Greasers: Exposed | POWLAX on Greasers

PEARL X vs Greasers

Sometimes, even the best athletes can become hindered by their equipment, and lacrosse is no different. In lacrosse, one of the greatest issues athletes face is greasers. We got to hear from Patrick from POWLAX about his take on greasers, and what he thinks the solution is.

Rundown on Greasers

In lacrosse, the word “greaser” gets thrown around quite frequently, but what does it mean? In lacrosse, a greaser is an older ball that has become extremely hard and has lost all grip to it. This loss of grip is what makes them feel greasy; there is no actual grease involved.

How are greasers created? Typically, lacrosse balls are made of rubber, and they harden as they heat up and cool down over time. These rubber balls are filled with oils and fillers that seep out onto the outside surface, causing the “greasy” feeling causing a lack in grip.

Why Greasers are an issue

In his video, Patrick describes the main idea of why greasers are an issue and why coaches should stop allowing greasers in their buckets at practice.

First, he addresses the fact that the athletes will adapt to how the greasers leave their sticks. The problem arises when there is a majority of balls that still have their grip and there are random greasers mixed in.

Greasers leave a player’s stick much earlier than a normal ball, which means the athlete will accommodate for the error and slightly shift the way they’re shooting. This could potentially create bad habits and not allow the athlete to train at their full potential.

As Patrick points out in his video, the point of coaching is to create consistency. So, why would you even bother with greasers and potentially ruin practices?

Greasers in a Game

To provide a visual as to why greasers can be detrimental to a lacrosse player’s performance, Patrick goes on to show footage from a game in which the ball went out of bounds and a player scooped up a greaser on accident to continue the game.

In the first three passes once the greaser is in play, there were three turnovers. While there were a few completed passes with the greaser, there were much more turnovers until the ball got replaced after much yelling from the sidelines to get the greaser out of the game.

The difference in gameplay once the greaser entered the game was blatantly clear, and the athletes became visibly frustrated by the situation almost immediately. This is just one instance of what can happen when an unexpected greaser is picked up.

The Solution – PEARL X (greaseless) lacrosse balls

Patrick presents the answer to the ago-old greaser problem: re-engineered lacrosse balls! He introduces the PEARL X and the ECD Mint, both designed with a longer lasting grip than normal rubber balls.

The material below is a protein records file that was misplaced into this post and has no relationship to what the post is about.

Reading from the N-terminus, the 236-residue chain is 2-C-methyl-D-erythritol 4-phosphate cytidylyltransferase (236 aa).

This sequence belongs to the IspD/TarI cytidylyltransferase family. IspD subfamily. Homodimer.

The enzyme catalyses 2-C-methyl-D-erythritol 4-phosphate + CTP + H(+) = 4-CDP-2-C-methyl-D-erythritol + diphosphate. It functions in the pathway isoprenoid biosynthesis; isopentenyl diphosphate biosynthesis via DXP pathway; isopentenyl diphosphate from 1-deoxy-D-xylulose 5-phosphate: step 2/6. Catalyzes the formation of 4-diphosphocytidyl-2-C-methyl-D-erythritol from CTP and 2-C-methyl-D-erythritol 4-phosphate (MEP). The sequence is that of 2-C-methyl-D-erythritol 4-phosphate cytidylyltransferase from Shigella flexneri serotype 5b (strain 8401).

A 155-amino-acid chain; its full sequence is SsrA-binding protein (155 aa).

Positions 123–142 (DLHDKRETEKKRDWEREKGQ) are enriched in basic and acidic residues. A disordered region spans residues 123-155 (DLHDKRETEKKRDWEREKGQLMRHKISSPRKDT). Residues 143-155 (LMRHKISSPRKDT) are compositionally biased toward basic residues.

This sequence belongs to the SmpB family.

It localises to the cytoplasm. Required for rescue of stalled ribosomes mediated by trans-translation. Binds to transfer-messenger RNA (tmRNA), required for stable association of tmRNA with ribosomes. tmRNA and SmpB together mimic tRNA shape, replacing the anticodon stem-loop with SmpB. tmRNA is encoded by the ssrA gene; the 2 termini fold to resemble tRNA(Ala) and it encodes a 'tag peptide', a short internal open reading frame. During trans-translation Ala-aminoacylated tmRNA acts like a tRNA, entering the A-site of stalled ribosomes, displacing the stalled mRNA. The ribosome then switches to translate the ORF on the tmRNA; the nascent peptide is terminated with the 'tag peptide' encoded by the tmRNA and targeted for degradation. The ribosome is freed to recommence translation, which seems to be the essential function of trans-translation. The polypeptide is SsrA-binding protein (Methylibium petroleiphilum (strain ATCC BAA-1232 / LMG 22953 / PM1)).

From our end, the PEARL X was designed with greasers specifically in mind. They’re made in the USA with a cross-linked polyurethane formula. The formula contains no oils, fillers, or substances that are banned by Prop 65 and thus never grease or get hard.

As a coach, Patrick discusses how he believes it makes sense to invest in better balls when you consider the time and effort that’s put into the sport to provide the athletes with consistent and effective practices.

He advises to buy in bulk in order to save money overall, and then you’ll have enough balls to last you from season to season between your teams. Since the greaseless balls last longer than rubber balls, you really aren’t spending that much more in the end.

POWLAX’s Experiment: Greasers vs. PEARLs

To put the PEARL X’s to the test, Patrick designed an experiment to show the difference between a greaser and a PEARL. He used 20 balls in total, with one group of 10 PEARLs, and a second group of 10 greasers, each numbered one through 20. Patrick had three different athletes go one by one shooting the balls at random, and he tracked the results of each shot by each athlete. Their results were as follows:

The Results

Athlete 1 Athlete 2 Athlete 3
Group 1 (PEARLs)

  • 0 misses
  • 7 goal hits
  • 3 target hits

Group 2 (Greasers)

  • 4 misses
  • 4 goal hits
  • 2 target hits
Group 1 (PEARLs)

  • 1 miss
  • 6 goal hits
  • 3 target hits

Group 2 (Greasers)

  • 8 misses
  • 2 goal hits
  • 0 target hits
Group 1 (PEARLs)

  • 0 misses
  • 10 goal hits
  • 0 target hits

Group 2 (Greasers)

  • 5 misses
  • 5 goal hits
  • 0 target hits

These results are a great testament to the consistency that the PEARL X’s have when directly compared to greasers. Out of the three athletes, there was only 1 combined complete miss with the PEARLs, while the greasers gave the athletes a combined 17 misses overall.

To conclude: just make the switch!

In the end, the only way to keep greasers from being the issue that they are is to stop buying them. The problem only progresses as long as greasers are still in play, so why not consider a switch? Do yourself, or your athletes, a favor and invest in some greaseless lacrosse balls if you want more consistent practices.

Check out the PEARL X greaseless lacrosse balls on our web store or contact our team to request team pricing.

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